Compare the way you both perceive your role
As part of the process of understanding your boss, compare the perceptions you both have of your role and the criteria used to judge your success. You may feel that you're performing well, but if you're putting your energy into tasks that your boss does not feel are relevant, you will be seen as performing poorly.
Take the initiative to explore your boss's expectations and agree on your objectives. This will clarify your role and give you a better idea of how to progress in the organisation.
Having scrutinised your boss and developed a greater understanding of him or her, you should try doing the same kind of exercise on yourself. Sometimes a lack of self-knowledge leads to us being surprised by our reactions and the feedback we get. It's a good idea to ask for input from your friends and colleagues while you're doing this as it's hard to judge how you come across to others.
Ask your colleagues what they observe when you interact with your boss, how you come across to them, and how you could manage your communication differently. Although their perceptions may not represent the absolute truth about you, they nonetheless reflect the image you create.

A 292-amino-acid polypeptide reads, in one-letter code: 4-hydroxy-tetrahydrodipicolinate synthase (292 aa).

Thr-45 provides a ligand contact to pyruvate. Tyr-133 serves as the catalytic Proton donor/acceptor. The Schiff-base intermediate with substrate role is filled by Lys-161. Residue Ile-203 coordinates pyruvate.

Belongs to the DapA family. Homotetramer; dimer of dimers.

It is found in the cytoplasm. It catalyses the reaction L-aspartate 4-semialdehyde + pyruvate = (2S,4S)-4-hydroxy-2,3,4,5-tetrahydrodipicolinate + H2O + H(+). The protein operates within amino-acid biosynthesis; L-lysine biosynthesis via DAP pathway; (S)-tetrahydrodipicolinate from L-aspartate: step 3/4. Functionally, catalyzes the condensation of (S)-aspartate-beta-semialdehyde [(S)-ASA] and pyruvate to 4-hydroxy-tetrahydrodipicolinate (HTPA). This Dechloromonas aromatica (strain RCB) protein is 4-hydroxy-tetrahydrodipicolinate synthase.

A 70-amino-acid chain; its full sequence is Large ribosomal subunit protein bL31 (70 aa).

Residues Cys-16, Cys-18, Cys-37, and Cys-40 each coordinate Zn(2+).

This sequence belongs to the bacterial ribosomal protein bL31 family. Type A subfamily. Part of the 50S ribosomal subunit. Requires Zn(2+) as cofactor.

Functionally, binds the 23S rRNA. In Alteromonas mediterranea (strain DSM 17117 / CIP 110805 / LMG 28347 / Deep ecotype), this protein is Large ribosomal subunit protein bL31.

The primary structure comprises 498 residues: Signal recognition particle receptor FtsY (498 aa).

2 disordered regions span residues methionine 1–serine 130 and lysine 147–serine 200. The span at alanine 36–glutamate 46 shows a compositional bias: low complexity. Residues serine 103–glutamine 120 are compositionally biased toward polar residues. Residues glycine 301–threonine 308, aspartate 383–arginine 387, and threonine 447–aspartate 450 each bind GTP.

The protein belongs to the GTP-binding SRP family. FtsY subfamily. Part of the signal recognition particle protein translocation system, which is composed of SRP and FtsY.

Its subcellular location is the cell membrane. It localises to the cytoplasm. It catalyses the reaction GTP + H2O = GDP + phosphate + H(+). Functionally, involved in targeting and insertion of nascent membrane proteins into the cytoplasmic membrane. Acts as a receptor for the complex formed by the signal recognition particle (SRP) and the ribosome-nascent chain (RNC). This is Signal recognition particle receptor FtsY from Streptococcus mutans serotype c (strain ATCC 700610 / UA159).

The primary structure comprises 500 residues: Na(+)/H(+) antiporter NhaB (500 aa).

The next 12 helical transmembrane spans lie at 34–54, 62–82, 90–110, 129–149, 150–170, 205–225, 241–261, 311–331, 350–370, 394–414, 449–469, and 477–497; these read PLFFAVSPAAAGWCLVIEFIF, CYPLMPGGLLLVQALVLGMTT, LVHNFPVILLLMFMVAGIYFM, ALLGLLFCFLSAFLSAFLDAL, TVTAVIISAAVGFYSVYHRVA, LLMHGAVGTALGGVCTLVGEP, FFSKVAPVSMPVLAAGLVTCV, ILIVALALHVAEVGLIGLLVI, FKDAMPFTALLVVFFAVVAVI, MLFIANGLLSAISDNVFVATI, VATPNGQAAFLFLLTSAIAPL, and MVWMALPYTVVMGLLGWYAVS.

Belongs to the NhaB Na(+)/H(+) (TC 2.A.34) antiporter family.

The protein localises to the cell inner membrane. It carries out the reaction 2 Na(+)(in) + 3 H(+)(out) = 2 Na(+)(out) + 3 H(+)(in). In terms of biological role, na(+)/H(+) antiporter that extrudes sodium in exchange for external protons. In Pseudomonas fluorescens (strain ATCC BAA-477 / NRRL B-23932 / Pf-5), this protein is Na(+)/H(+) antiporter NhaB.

Think through some of the past encounters you've had with your boss and consider them objectively, perhaps with a friend or colleague who knows you well. Maybe this situation happens over and over again, which suggests that you harbour a value or belief that is being repeatedly compromised. If you can understand what this is, you can learn to manage these tricky situations more effectively.
Consider changing your behaviour. This often prompts a reciprocal behavioural change in your boss. If you don't change anything about the way you interact with your boss, the relationship will remain unaltered, so this is definitely worth a try.
For example, perhaps you value attention to detail, but your boss is a big-picture person. Every time you ask for more detailed information, you'll be drawing attention to one of your boss's vulnerabilities, and he or she is likely to become unco-operative or irritated by your request.
Once you've observed your respective patterns, you can begin to work around them or accommodate them more calmly and objectively.